Consortium on Autism and Sign Language (CASL): Developing Tools for an Emerging Discipline
In collaboration with the American Academy of Arts and Sciences, the NLM Family Foundation provided support for the second annual Consortium on Autism and Sign Language (CASL), held on December 12 and 13, 2015 in Cambridge, MA. This two-day symposium brought together nationally known researchers in two areas: sign language linguistics and the study of social communication among individuals with autism spectrum disorders.
In bringing together scholars from diverse fields and individuals from stakeholder communities, CASL gained an understanding of the nature of communication in populations for whom it may otherwise be difficult. The CASL meeting allowed academic diversity to advance novel hypotheses about the emergence of communication in autism by leveraging methods and insights from sign language research.
CASL focused on further developing hypotheses from the inaugural 2014 conference, including the precision hypothesis and the structure and content of social-developmental trajectories. Some participants questioned whether the precision hypothesis, the preference for precision over efficacy of communication in autism, is valid across developmental levels of autism. Precision is also contextually dependent, which raises the question whether precision in autistic communication may be as much culturally as developmentally conditioned. Divergent goals in communication may explain precision differences; an individual with autism may aim to be precise, while typically-developing individuals might value using other aspects of perspective to achieve simpler communication. Discussions of social-developmental trajectories in autism were framed by cultural differences. Stereotypical characteristics of autism, such as avoidance of eye contact and differences in joint attention, which are seen as abnormal in westernized cultures, are common in other cultures. This provides a new framework for considering the potential uniqueness of social-developmental trajectories in autism on a global scale.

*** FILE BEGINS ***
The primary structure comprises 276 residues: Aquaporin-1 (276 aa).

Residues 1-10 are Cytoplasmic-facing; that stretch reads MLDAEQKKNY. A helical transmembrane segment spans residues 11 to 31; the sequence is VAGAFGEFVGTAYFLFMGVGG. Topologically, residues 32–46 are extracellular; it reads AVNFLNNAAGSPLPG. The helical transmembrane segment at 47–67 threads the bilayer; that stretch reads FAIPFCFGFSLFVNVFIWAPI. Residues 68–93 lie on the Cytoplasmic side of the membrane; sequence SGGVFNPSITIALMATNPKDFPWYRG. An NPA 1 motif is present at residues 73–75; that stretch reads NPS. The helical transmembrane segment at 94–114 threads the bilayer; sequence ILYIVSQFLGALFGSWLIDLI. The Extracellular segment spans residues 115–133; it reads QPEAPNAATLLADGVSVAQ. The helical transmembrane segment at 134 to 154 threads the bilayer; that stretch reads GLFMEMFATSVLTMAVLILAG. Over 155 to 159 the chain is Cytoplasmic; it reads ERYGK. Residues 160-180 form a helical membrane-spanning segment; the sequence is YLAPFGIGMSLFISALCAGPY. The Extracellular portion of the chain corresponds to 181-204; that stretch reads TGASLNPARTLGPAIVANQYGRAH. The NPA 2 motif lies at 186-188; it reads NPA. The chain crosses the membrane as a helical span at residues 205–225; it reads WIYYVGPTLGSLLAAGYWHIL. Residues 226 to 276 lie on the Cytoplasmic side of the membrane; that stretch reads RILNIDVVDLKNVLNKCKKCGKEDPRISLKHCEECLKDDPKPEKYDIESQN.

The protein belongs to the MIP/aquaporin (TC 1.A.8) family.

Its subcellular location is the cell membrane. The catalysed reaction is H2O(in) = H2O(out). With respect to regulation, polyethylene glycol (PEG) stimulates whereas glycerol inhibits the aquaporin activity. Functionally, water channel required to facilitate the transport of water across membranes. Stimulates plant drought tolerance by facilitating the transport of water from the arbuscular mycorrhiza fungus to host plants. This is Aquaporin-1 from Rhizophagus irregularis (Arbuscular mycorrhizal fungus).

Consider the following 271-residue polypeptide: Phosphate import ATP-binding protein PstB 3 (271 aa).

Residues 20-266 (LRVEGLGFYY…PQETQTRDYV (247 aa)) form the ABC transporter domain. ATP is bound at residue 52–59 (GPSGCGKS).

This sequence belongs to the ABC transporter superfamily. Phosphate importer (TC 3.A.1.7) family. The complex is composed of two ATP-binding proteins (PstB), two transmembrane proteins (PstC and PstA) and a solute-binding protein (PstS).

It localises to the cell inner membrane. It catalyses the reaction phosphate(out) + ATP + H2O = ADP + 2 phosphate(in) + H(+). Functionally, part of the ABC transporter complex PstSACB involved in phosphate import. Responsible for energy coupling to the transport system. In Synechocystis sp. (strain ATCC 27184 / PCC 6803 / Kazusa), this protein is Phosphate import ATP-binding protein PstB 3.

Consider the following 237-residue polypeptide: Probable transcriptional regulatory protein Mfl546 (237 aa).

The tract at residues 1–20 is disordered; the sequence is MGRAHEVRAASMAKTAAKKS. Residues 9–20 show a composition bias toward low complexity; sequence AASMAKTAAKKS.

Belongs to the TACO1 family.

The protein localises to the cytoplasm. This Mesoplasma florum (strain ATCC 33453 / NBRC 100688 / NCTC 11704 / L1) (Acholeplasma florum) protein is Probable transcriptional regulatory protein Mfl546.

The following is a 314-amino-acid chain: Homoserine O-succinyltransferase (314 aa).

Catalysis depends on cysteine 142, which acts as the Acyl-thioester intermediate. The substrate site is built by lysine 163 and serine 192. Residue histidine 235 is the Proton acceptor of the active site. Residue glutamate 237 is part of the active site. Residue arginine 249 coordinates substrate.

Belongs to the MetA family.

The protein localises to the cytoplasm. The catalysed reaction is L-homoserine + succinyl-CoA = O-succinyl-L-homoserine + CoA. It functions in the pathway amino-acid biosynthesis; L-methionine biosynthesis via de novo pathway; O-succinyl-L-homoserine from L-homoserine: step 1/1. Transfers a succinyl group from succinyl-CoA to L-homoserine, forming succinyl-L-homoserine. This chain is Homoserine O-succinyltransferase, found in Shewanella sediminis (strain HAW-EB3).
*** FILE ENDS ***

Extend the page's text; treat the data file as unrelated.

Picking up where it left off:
The conference achieved its goals by allowing dialogue among multiple disciplines to better inform each field’s research: individuals from the fields of autism and deaf communication learned from each other with the hopes of better understanding their own field as well as integrating fields. The conference also provided a venue for members of autistic and deaf communities to be active contributors in this interdisciplinary dialogue. It was made clear by both scholars and individuals with autism that voices of the communities being studied need to be heard in research. Finally, breakout groups developed research questions that, before the next conference, may be empirically explored via active collaboration among participants.
Please click on the link below to view a more detailed summary of the discussions which took place at the conference.
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